6 Steps To Create An HOA Board Resolution

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Create, write and approve a new HOA board resolution using these six steps.

When it comes to governing policies and procedures for homeowners associations (HOAs), there are three options: rules, regulations and resolutions. All three must comply with state and federal laws and can be modified as needed by the board. So why choose one over another?

The difference between rules, regulations and resolutions

Rules and regulations are typically used to establish policies around conduct, such as parking or pets. Resolutions deal more with establishing procedures and are typically used when an issue is more complex or formal, such as enforcement procedures or responsibilities related to maintenance.

Create an HOA board resolution

There are several steps your HOA needs to take when creating a new resolution:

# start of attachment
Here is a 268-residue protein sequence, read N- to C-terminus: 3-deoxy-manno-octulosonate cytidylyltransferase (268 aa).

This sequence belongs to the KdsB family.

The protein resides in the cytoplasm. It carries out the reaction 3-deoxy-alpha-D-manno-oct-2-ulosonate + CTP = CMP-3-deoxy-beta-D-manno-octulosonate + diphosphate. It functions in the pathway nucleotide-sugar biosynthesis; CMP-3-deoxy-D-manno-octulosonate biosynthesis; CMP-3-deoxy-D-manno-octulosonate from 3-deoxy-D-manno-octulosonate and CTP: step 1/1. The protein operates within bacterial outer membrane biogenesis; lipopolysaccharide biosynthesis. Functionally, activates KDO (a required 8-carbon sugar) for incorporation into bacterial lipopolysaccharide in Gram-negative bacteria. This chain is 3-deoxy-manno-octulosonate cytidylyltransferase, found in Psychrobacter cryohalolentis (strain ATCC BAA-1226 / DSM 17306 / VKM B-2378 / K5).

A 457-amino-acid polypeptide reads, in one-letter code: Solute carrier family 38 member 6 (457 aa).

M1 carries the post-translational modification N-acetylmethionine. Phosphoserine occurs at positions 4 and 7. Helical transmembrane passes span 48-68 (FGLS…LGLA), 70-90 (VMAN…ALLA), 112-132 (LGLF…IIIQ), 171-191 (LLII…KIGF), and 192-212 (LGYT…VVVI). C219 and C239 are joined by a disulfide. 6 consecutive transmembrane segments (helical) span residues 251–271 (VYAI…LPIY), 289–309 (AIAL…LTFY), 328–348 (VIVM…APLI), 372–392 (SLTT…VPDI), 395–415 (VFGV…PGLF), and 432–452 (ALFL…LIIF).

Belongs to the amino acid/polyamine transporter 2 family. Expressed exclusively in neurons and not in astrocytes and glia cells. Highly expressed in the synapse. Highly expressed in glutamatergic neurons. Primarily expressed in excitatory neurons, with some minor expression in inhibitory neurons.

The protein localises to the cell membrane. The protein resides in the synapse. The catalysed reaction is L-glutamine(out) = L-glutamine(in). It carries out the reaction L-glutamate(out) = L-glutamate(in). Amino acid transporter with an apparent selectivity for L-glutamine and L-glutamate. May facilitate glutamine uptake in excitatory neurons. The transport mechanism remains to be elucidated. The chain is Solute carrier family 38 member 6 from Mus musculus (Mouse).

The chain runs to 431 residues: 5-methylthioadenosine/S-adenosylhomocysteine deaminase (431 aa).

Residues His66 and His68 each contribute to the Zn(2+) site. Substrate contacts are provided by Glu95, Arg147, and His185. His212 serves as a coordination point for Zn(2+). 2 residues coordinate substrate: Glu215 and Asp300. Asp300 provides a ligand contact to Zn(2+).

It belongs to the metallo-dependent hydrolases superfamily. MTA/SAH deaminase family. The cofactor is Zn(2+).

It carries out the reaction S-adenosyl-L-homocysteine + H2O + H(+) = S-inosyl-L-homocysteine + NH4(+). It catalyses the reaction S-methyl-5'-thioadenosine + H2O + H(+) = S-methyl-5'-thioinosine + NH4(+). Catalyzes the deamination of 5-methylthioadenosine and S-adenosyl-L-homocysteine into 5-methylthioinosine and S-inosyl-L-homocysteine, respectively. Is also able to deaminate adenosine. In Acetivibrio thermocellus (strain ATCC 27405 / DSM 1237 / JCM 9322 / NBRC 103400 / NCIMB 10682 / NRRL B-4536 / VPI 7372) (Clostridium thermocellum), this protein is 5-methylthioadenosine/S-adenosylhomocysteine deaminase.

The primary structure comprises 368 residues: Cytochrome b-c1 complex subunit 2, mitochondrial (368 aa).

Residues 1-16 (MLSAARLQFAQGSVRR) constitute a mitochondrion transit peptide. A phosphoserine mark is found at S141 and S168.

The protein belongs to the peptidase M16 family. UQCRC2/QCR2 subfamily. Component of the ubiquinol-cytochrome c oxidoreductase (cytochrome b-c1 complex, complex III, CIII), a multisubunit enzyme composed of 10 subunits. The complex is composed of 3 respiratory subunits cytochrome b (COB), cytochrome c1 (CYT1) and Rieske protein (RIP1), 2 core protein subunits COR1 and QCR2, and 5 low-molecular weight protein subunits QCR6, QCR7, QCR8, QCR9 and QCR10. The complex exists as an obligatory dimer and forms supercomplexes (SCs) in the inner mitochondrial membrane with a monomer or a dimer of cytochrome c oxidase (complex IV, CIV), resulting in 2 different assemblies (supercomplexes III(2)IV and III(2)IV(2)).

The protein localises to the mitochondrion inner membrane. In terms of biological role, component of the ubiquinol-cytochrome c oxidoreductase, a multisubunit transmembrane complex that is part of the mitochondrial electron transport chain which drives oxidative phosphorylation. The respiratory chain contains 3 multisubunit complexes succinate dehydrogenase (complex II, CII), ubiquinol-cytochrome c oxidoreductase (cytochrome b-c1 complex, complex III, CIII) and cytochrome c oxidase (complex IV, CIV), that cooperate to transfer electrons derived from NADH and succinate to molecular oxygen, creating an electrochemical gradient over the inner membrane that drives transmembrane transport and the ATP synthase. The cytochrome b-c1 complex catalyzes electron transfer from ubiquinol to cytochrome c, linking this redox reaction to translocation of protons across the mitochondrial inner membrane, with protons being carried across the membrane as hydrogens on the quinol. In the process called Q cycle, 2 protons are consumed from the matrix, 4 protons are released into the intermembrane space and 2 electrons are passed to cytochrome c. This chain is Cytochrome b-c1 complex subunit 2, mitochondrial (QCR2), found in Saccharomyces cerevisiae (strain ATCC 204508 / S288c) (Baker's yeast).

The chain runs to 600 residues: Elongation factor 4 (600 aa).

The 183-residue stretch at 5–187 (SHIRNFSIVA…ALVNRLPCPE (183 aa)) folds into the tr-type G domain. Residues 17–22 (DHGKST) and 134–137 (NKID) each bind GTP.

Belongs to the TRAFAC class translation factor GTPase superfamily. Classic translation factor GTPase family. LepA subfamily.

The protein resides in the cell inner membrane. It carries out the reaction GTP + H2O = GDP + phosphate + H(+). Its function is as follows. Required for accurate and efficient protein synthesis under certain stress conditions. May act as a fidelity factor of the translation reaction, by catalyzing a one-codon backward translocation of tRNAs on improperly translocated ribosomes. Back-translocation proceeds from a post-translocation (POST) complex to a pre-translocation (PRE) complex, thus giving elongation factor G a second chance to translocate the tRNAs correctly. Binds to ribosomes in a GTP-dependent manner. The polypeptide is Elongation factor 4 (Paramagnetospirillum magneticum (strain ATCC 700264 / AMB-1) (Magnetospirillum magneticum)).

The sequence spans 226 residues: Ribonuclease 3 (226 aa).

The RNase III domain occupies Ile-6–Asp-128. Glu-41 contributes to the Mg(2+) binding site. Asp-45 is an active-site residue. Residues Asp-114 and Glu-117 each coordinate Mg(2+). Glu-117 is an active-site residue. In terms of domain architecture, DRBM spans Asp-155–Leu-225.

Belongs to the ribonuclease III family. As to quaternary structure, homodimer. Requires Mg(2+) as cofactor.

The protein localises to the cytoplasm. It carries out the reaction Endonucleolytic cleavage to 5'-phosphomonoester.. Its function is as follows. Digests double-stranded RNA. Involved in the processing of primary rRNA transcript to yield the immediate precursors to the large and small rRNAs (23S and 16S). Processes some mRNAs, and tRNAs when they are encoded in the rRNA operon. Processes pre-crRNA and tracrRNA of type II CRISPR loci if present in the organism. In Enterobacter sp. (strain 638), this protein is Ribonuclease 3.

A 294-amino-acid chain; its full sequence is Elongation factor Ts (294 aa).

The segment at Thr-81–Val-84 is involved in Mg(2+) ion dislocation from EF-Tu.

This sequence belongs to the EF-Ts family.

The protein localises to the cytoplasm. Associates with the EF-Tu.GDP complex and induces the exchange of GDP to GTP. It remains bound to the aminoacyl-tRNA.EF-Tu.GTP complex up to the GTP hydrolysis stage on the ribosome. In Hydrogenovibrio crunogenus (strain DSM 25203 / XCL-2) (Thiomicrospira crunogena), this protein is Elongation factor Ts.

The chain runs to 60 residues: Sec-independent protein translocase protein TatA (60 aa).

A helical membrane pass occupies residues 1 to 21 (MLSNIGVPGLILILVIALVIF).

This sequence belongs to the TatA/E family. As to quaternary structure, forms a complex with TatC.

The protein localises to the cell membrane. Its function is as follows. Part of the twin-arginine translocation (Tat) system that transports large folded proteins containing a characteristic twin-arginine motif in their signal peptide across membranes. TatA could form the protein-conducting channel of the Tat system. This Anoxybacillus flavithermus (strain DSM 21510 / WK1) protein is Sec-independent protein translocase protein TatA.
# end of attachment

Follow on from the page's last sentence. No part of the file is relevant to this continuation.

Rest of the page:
1. Check the law. Your resolution must adhere to federal and state laws, so be sure to do a thorough check to make sure no laws would be violated.
  2. Establish your authority. Make sure that your community’s governing documents provides your board with the authority to create new resolutions.
  3. Do your research. Talk with your board members about the details of your resolution. Why is it being proposed? What are the specifics of the resolution? How will it be enforced?
  4. Draft the resolution. Board resolutions typically follow a general format, which begins with the statute or bylaw that provides the board with the authority to create the resolution and then goes into the details of the resolution. Several examples can be found online.
  5. Get feedback. Whenever your board proposes new rules, regulations or resolutions, it’s a good idea to circulate the draft among your community’s homeowners and provide an opportunity for feedback.
  6. Vote and sign. Once your feedback period ends, the board will vote on the resolution. The board president and secretary should then sign and date the document.
  7. Enforce the resolution. Now that the resolution has been formalized, it is ready to be enforced—just be sure to do so consistently.
Source: HOA Community Solutions, Realty Times, Association Times
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